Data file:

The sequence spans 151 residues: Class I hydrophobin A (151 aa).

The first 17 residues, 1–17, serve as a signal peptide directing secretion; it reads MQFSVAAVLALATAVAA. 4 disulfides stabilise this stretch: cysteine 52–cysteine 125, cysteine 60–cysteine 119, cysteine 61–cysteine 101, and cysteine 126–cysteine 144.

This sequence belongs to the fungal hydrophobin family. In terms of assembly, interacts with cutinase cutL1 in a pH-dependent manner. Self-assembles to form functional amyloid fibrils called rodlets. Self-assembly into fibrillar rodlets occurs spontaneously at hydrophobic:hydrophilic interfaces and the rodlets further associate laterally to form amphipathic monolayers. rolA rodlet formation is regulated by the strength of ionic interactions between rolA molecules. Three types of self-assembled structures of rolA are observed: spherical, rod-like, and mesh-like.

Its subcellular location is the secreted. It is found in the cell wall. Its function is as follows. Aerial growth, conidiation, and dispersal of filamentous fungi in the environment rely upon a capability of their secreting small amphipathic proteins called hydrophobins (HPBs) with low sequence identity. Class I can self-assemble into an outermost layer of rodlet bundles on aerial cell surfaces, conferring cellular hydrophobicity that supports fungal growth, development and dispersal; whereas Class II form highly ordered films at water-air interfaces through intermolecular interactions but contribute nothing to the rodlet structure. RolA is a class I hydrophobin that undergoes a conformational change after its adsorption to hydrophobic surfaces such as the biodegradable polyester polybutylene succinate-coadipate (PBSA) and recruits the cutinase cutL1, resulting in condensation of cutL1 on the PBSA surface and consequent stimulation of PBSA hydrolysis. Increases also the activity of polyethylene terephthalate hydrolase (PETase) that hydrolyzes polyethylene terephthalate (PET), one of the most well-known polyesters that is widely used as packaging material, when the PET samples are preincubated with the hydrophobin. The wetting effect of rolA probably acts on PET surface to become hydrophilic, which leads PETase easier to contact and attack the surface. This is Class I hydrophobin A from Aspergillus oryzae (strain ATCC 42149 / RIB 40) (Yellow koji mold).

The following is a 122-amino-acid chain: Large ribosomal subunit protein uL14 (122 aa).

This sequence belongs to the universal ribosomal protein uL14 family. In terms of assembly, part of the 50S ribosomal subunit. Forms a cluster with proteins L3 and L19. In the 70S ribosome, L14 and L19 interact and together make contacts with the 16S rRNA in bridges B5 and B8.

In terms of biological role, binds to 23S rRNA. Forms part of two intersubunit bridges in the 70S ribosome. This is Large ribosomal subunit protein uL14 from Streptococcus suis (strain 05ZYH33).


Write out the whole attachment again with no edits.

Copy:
The sequence spans 151 residues: Class I hydrophobin A (151 aa).

The first 17 residues, 1–17, serve as a signal peptide directing secretion; it reads MQFSVAAVLALATAVAA. 4 disulfides stabilise this stretch: cysteine 52–cysteine 125, cysteine 60–cysteine 119, cysteine 61–cysteine 101, and cysteine 126–cysteine 144.

This sequence belongs to the fungal hydrophobin family. In terms of assembly, interacts with cutinase cutL1 in a pH-dependent manner. Self-assembles to form functional amyloid fibrils called rodlets. Self-assembly into fibrillar rodlets occurs spontaneously at hydrophobic:hydrophilic interfaces and the rodlets further associate laterally to form amphipathic monolayers. rolA rodlet formation is regulated by the strength of ionic interactions between rolA molecules. Three types of self-assembled structures of rolA are observed: spherical, rod-like, and mesh-like.

Its subcellular location is the secreted. It is found in the cell wall. Its function is as follows. Aerial growth, conidiation, and dispersal of filamentous fungi in the environment rely upon a capability of their secreting small amphipathic proteins called hydrophobins (HPBs) with low sequence identity. Class I can self-assemble into an outermost layer of rodlet bundles on aerial cell surfaces, conferring cellular hydrophobicity that supports fungal growth, development and dispersal; whereas Class II form highly ordered films at water-air interfaces through intermolecular interactions but contribute nothing to the rodlet structure. RolA is a class I hydrophobin that undergoes a conformational change after its adsorption to hydrophobic surfaces such as the biodegradable polyester polybutylene succinate-coadipate (PBSA) and recruits the cutinase cutL1, resulting in condensation of cutL1 on the PBSA surface and consequent stimulation of PBSA hydrolysis. Increases also the activity of polyethylene terephthalate hydrolase (PETase) that hydrolyzes polyethylene terephthalate (PET), one of the most well-known polyesters that is widely used as packaging material, when the PET samples are preincubated with the hydrophobin. The wetting effect of rolA probably acts on PET surface to become hydrophilic, which leads PETase easier to contact and attack the surface. This is Class I hydrophobin A from Aspergillus oryzae (strain ATCC 42149 / RIB 40) (Yellow koji mold).

The following is a 122-amino-acid chain: Large ribosomal subunit protein uL14 (122 aa).

This sequence belongs to the universal ribosomal protein uL14 family. In terms of assembly, part of the 50S ribosomal subunit. Forms a cluster with proteins L3 and L19. In the 70S ribosome, L14 and L19 interact and together make contacts with the 16S rRNA in bridges B5 and B8.

In terms of biological role, binds to 23S rRNA. Forms part of two intersubunit bridges in the 70S ribosome. This is Large ribosomal subunit protein uL14 from Streptococcus suis (strain 05ZYH33).